Ashley Jackson

MA in Educational Studies: Teaching and Learning

Ashley  Jackson, School of Education

Student status: Alum, graduated 2016

Geographic region of origin: Georgia (Southeast)

Education prior to Ed Studies MA: Wesleyan College in Macon, GA - B.A. in Physics and Applied Mathematics

Prior to joining the program: 

I worked as a substitute teacher, first at a science and math magnet school (my alma mater), and then finally as an in-house sub at a small Jewish high school in Atlanta, GA. I also worked as a math and science tutor with Sylvan Learning Center, primarily assisting elementary and middle school students who needed extra support in math.

Why the Teaching & Learning program? 

While I was subbing, my mind was always thinking about the students and what learning was like for them. As a physics major and someone who wanted to eventually teach physics, I noticed how students were not excited about the subject I was excited about. I needed to know more about why they were not excited, but I didn’t have the tools to answer that question; I just knew the physics.

I came to the University of Michigan with my husband, who is a candidate in applied physics here at the University. I wanted to be here because I needed to know how to become a better teacher, how to connect with students (not just through my subject but also on a personal level), and what it was like for them learning the subject from their perspective.

Initially, I planned to go back to working in schools when I finished my degree, but I became really interested in educational research as a result of my time here.

Internship: 

My advisor, Leah Bricker, was an integral part of me getting my internship. I worked under the guidance of Dr. Jo Ellen Roseman at The American Association for the Advancement of Science on Project 2061.

The experience was amazing and really gave me a sense of what research in education looks like. At the time, Project 2061 was focused on analyzing the student learning outcomes of a curriculum they developed, the intention of which was to help middle school students prepare for high school biology. I miss that time because I really enjoyed going to work every day, and Washington, D.C. was beautiful (and expensive!).

Individualized course of study: 

Courses I chose included:

• EDUC 525 Language and Learning in Home and School Settings. 
• EDUC 604 Curriculum Development and Evaluation 
• EDUC 606 Developmental and Psychological Perspectives on Education 
• EDUC 764/POLSCI 734/PUBPOL 732 Public Policy in Postsecondary Education
• EDUC 830 Historical and Philosophical Roots of Science Education
• EDUC 831 Theory and Research on Learning and Instruction in Science 
• EECS 520 Solid State Physics 
• PUB POL 650 Introduction to Science and Technology Policy Analysis

I loved having the opportunity to take doctoral seminar classes. This opportunity is not offered to master’s students everywhere, so I jumped on the opportunity. Having taken 830 and 831 played a big role in my decision to pursue a doctoral degree. 

Highlights of the Michigan experience:

In my last semester, I decided to take a course in the Ford School of Public Policy with Dr. Joy Rohde. It was incredible. I loved that the school encouraged me to take classes outside of education because it pushed me to make new connections across campus; I also learned a lot! The class reframed how I felt about my work as a scientist, and also renewed my love for science education. Cognates, or classes that are not related to your degree, are really useful in finding ways to situate your work in different places. If you get the chance, read Frontiers of Illusion by Daniel Sarewitz. You won’t be disappointed!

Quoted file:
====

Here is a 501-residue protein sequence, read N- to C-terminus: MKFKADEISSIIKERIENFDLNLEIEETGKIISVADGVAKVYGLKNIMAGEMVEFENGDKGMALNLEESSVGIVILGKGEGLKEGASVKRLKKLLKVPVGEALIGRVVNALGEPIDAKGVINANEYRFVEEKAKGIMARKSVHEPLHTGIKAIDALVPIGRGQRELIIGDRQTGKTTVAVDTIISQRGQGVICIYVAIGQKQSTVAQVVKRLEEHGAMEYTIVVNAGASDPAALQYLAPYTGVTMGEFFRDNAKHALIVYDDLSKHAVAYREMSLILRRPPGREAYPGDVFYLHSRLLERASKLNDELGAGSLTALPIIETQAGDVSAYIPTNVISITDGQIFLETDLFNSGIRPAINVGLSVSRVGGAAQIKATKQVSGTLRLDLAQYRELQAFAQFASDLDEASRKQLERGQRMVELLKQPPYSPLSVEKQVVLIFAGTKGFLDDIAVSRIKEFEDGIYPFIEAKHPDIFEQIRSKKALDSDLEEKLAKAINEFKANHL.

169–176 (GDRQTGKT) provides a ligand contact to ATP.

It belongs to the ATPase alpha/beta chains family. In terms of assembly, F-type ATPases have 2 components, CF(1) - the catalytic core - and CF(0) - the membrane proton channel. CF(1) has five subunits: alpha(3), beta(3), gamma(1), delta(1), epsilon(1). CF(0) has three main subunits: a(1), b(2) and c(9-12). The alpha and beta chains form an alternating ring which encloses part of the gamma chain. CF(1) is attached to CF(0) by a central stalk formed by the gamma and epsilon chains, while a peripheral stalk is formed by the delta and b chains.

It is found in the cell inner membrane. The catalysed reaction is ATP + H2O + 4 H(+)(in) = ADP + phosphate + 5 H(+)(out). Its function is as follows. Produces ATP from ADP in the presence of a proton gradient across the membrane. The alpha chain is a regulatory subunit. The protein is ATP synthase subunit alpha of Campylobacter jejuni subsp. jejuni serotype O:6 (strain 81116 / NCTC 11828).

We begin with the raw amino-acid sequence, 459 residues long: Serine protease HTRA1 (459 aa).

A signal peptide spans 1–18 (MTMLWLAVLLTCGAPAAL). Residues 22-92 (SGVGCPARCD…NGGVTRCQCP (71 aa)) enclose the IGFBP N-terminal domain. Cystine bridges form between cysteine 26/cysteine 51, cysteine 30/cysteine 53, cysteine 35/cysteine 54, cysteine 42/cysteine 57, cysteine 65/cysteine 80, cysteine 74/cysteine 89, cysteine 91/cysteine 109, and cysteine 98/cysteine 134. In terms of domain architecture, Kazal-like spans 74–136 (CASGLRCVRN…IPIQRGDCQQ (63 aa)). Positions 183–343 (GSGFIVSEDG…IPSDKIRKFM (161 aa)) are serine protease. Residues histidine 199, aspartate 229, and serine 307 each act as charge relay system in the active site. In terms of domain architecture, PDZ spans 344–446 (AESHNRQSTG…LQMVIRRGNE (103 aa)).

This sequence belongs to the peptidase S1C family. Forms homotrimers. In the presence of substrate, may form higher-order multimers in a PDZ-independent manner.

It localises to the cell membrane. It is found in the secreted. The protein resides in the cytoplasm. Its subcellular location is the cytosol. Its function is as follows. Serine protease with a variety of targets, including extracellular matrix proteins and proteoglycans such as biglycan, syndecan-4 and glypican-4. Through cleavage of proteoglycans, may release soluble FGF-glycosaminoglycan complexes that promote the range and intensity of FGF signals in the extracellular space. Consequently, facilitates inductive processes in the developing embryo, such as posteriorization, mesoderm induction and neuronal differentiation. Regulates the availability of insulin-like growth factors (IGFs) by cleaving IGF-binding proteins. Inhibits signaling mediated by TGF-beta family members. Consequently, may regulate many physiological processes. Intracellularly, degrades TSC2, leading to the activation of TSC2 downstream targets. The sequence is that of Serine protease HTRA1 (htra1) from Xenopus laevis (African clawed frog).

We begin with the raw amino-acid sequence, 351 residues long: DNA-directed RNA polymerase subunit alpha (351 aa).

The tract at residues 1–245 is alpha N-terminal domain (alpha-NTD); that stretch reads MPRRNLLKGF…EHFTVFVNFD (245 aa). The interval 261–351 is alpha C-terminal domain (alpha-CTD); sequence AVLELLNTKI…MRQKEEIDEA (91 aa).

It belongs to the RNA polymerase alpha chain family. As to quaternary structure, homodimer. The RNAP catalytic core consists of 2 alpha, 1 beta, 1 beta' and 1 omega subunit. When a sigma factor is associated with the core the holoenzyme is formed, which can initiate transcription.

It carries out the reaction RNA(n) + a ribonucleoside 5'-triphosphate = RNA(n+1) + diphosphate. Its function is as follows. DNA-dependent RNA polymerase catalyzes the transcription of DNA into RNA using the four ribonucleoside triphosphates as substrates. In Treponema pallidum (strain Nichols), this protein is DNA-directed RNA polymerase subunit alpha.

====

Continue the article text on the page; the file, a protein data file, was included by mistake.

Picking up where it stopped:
Diversity, equity and inclusion:

I am really glad that the University of Michigan has made a specific initiative with diversity, equity and inclusion. The School of Education now has Diversity, Inclusion, Justice, and Equity (DIJE), which I love even more. As a physicist by training, I wasn’t really thinking about any of this outside of myself. As a black woman in physics, I of course knew what I went through, but that was not intertwined with my work on a tangible level. However, being in education has allowed me to think more about the question “why are there so few black women in STEM.” My work focuses heavily on women of color who do not receive the invitation to participate in scientific practices (for now). I am hoping to focus my dissertation on black girlhood and science by looking at ways in which their realities are shaped by outside forces and how that stifles, or even helps, their projection. 

Life after U-M:

Currently, I am in my first semester of my Ph.D program in science education. Being here for my M.A. really gave me a boost in having a sense of community—I really feel at home here—which helps when the program gets tough. I will also say that my time here in my master’s prepared me for the rigor of staying on top of my work. I also learned to question everything, and I’m glad I am still in a space where there is freedom to pushback. I definitely feel that the value of the program is in the critical thinking skills you develop as you move along. I had these skills before, but the flexibility my brain has is different now.

Ashley invites prospective students to contact her with any questions about the program and student life, diversity in education, being a part-time student, or completing a master's degree en route to doctoral study.

Jackson’s program of study:
Teaching and Learning

 

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